How do reproductions of art both reflect and affect our cultural values? Artist Salome Asega explores this question in Little Wheel Souvenirs, a project presented as part of MoMA’s Catalyst program, through March 31. Visitors spin a roulette wheel that sends them on a journey to make a souvenir of an artwork at the Museum. Little Wheel Souvenirs is inspired by Asega’s experience growing up in Las Vegas, where replicas of famous international sites and works of art become icons at casinos on the Strip. Asega spoke with us about Vincent van Gogh’s The Starry Night showing up on plates, why collaboration can expand the scope of a work, and her favorite reproduction (hint: it’s in Las Vegas).
This interview has been edited for length and clarity.
Salome Asega’s Little Wheel Souvenirs
Sara Bodinson and Kelly Cannon: How does Little Wheel Souvenirs relate to your life and practice?
Salome Asega: I grew up in Las Vegas at a time when there wasn’t really a strong cultural infrastructure. There weren’t too many museums or cultural spaces to see modern or contemporary art, experimental storytelling, or performances. We had and continue to have a vibrant local gallery scene, but not enough exchange was happening. I got a glimpse of what might be showing at museums in other cities through reproductions or special artist commissions at casinos or in malls. I knew what you’d find in museums in Italy by roaming through the slot machines and carpeted floors of Caesars Palace. I first learned of Marilyn Minter, James Turrell, and others walking the Strip. The contexts for these artistic encounters have always been interesting to me and I wanted to tease out some of this in this project.
What have you seen/read/heard recently that’s been a “catalyst” for your own art practice?
I teach a design and technology studio at Parsons [School of Design] and on the first day of class, a student told the group that he was having a hard time figuring out what kind of work he’d want to make in a time of deep polarization, political uncertainty, climate devastation, and so on. He felt like he was producing work for the end and not for a sustaining future, and many of the other students in the class agreed. This is of course hard to hear as an instructor, but it has catalyzed me to think beyond hope. It has catalyzed me to prioritize dreaming and imagination in my work. Visioning and futuring are tools to be sharpened in our cultural work toolboxes.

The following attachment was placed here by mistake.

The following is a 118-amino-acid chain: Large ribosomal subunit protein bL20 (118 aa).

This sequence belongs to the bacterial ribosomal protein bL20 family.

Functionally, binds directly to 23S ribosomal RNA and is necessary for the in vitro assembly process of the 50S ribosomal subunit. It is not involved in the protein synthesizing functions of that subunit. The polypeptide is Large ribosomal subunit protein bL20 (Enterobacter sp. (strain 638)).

Vincent van Gogh. The Starry Night. 1889
The circulation and appropriation of images shape our experiences of the world. Why are you interested in reproductions of artworks and souvenirs?
I’m interested in reproductions because they provide access to markers of cultural memory, history, and stories. Reproductions help you understand what is important to a place and culture. And because replicas and souvenirs have a life outside of the place they were made to represent, it’s important to also be critical of how reproductions circulate and then inform an imaginary of a place or culture. For example, I’ve seen The Starry Night recreated in so many ways—from postcards to plates to interactive experiences—which is great because it means people are able to engage with it outside of MoMA. But it’s worth noting that the hyper-circulation also mainstreams and centers this piece of work in an art-historical canon. I’d love to see the same kind of rigorous circulation of works by Black, Latinx, indigenous artists, queer artists, disabled artists—because reproduction of their work moves the center and widens the canon for audiences.
What is your favorite reproduction and why?
The Venetian Canals in Las Vegas have to be my favorite reproduction because they’re so absurd. The canals are indoors and take you through a shopping mall.
The Venetian, Las Vegas
Your work is often made in collaboration with the audience or other makers. Why is that important to you?
My academic background is in design, where you’re taught many methodologies for research and constructing systems. Participatory action research was a frame I was always drawn to because it gives a platform to people who are the ultimate users of the systems or structures you’re designing. I’m interested in these kinds of practices where audiences can come in and shift what questions a project is asking and what direction the project is going—because an audience’s engagement can take a work to a place I, alone, couldn’t have imagined.
Asega will also interact with learners in MoMA’s free online course What Is Contemporary Art? during the month of March.